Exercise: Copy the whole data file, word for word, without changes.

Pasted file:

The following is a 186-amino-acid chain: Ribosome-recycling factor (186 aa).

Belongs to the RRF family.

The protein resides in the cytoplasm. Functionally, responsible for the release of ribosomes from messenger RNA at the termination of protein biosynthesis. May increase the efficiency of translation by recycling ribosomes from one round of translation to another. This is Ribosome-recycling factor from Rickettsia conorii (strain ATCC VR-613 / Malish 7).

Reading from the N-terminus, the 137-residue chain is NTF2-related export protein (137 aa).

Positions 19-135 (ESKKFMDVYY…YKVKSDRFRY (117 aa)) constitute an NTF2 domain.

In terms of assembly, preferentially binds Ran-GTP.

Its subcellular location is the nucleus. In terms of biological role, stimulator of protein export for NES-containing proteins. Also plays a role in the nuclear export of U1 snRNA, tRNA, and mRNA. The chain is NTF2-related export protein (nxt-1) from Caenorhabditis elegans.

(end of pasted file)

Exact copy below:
The following is a 186-amino-acid chain: Ribosome-recycling factor (186 aa).

Belongs to the RRF family.

The protein resides in the cytoplasm. Functionally, responsible for the release of ribosomes from messenger RNA at the termination of protein biosynthesis. May increase the efficiency of translation by recycling ribosomes from one round of translation to another. This is Ribosome-recycling factor from Rickettsia conorii (strain ATCC VR-613 / Malish 7).

Reading from the N-terminus, the 137-residue chain is NTF2-related export protein (137 aa).

Positions 19-135 (ESKKFMDVYY…YKVKSDRFRY (117 aa)) constitute an NTF2 domain.

In terms of assembly, preferentially binds Ran-GTP.

Its subcellular location is the nucleus. In terms of biological role, stimulator of protein export for NES-containing proteins. Also plays a role in the nuclear export of U1 snRNA, tRNA, and mRNA. The chain is NTF2-related export protein (nxt-1) from Caenorhabditis elegans.